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Thinking Outside The Box: When Should you Hire a Contractor?

Whether you are a business that employs contractors regularly, or if you have never utilized one before, there are many reasons why employing a contractor’s services can provide relief, value, or a much-needed solution to a problem within your company.

To shed some light on when exactly businesses should consider hiring staff on a contract basis, Associate Director Chris Reid has shared some of the top reasons that he and his team are being asked to find contractors in the current hiring market.


As a trial for a new position

Sometimes it can be beneficial to trial a new position with a temporary member of staff in the first instance before taking the plunge to hire someone permanently. This way, you can see how this new role would look in practice, how they would fit into the company and interact with different levels of the business, and what sort of impact they would be able to have on the team. Particularly if you are struggling to obtain sign-off for this particular role, this is a great way to test whether it is a good idea to bring someone on to cover this position on a permanent basis; a contractor will be able to give a good idea of what that individual will be able to bring to the table and contribute to the business in the future.


To deliver on a specific project

It is often the case that there are specific projects within a business’ workload that are either too extensive, too advanced, or too time-consuming to be managed by existing members of the team. Or, it may be the case that this specific project requires a set of skills that your existing workforce doesn’t possess, but will be unlikely to require going forward. In this case, it is a far better outcome to decide to hire a contractor to accelerate and manage the process than it is to struggle along with the existing team and overload them. Equally, you will risk losing out on business should you fail to manage the project properly and successfully. The addition of a contractor for this purpose is a common occurrence for many businesses because it offers peace of mind and assurance of a job well done.


As a stopgap between hiring

In a highly competitive hiring market, many businesses we are speaking to are struggling to recruit. The fight for talent is fierce, and many positions are going months without being filled. The knock-on effect of this gap within a team is clear. Projects are put on hold, efficiency decreases, and the company’s bottom line starts to be affected. The loss of income versus the cost it would take to bring someone on a temporary basis to cover the role needs to be fully considered. Although the ideal outcome for businesses would be able to recruit and hire for their open vacancies swiftly, the reality is that this is no longer viable. In the current hiring market, businesses need to appreciate that their vacancy is likely to remain unfilled for a much longer duration, as businesses are going above and beyond to retain and counteroffer their existing staff, as well as battling it out to hire new ones. For this reason, it is likely to become more and more commonplace (and a much-needed solution) for businesses to hire temporary contractors to plug these gaps.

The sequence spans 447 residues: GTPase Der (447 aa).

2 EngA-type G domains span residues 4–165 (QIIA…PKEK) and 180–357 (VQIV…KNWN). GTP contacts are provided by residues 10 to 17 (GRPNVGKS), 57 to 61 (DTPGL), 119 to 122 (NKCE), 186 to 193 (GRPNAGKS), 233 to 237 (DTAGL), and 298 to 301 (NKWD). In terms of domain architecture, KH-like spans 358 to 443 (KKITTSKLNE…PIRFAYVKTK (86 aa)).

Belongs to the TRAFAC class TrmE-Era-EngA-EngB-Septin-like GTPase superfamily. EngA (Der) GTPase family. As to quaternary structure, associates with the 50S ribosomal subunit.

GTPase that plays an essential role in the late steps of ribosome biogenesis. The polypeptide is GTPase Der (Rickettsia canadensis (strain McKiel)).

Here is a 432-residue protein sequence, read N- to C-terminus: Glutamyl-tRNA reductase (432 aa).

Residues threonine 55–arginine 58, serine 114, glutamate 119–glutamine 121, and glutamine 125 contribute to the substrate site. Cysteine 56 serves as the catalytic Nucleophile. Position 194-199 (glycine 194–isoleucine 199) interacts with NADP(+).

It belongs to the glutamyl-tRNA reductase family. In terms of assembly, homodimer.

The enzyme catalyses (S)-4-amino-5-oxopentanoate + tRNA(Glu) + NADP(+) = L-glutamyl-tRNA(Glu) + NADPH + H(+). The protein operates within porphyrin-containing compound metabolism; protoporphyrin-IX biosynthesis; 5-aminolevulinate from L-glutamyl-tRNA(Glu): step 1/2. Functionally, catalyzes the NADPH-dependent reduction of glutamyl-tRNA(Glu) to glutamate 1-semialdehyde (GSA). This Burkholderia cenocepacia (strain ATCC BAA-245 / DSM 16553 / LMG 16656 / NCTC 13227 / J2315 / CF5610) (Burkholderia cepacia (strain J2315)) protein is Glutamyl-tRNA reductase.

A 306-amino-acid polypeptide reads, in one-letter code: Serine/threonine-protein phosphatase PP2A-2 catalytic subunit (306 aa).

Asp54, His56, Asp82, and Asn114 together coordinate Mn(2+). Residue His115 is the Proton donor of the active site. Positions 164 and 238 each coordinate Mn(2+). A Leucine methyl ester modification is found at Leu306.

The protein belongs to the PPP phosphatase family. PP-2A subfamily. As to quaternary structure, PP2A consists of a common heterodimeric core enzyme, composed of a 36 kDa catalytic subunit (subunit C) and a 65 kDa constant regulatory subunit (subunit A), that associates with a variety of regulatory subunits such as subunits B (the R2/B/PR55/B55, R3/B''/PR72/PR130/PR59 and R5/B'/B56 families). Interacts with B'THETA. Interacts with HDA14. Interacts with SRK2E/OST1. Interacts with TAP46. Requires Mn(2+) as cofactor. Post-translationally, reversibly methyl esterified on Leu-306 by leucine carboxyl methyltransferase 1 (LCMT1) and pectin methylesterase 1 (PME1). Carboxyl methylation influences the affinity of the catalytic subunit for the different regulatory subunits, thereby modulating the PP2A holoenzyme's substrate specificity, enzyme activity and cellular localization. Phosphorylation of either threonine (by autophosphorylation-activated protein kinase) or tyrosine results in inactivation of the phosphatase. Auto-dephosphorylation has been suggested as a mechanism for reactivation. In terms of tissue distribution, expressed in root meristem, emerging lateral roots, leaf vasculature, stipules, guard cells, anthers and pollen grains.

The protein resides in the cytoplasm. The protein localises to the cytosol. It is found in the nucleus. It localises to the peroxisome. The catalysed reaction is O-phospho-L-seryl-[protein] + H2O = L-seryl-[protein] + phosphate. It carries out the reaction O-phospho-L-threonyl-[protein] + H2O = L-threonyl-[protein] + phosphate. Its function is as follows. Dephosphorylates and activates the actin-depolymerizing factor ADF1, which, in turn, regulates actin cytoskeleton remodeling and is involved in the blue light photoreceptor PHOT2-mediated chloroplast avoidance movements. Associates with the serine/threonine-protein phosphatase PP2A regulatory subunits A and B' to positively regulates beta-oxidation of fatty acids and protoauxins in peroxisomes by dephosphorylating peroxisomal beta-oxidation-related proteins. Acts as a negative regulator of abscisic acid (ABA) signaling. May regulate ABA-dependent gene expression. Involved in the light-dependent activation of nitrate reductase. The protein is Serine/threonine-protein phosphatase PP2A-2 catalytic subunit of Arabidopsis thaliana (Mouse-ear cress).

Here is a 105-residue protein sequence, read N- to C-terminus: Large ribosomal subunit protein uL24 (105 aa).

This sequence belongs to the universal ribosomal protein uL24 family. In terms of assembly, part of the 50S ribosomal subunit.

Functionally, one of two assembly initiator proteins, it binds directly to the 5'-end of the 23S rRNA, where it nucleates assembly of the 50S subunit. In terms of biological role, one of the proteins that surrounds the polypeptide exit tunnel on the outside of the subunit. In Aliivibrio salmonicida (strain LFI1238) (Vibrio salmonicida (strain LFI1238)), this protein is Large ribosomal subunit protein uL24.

To cut costs

Hiring a contractor to save money may sound counter-intuitive; after all, contractors generally charge a premium for their services because of the high standard of work they are able to complete, and the efficiency with which they can do it. But, when you are working with a limited budget, committing to a permanent member of staff may not be financially viable. Particularly when considering the current economic climate, many businesses are looking to minimize risks and reduce ongoing costs wherever possible. Although businesses may balk at the daily rate for a contractor initially, it is more cost-efficient to employ someone on a temporary basis than to commit to the ongoing costs of holiday, sick pay, pensions, and other associated costs that permanent staff bring. Equally, the risk to the business is much lower; should a contractor’s services no longer be required, or the budget for that area of work is reduced, there is no difficult redundancy process to follow. Finally, the value that a contractor brings to the business cannot be overstated; their premiums are as such because they are able to complete tasks and projects to the highest standard, and could provide the kickstart that your business needs to help them see a much greater level of success and revenue going forward.


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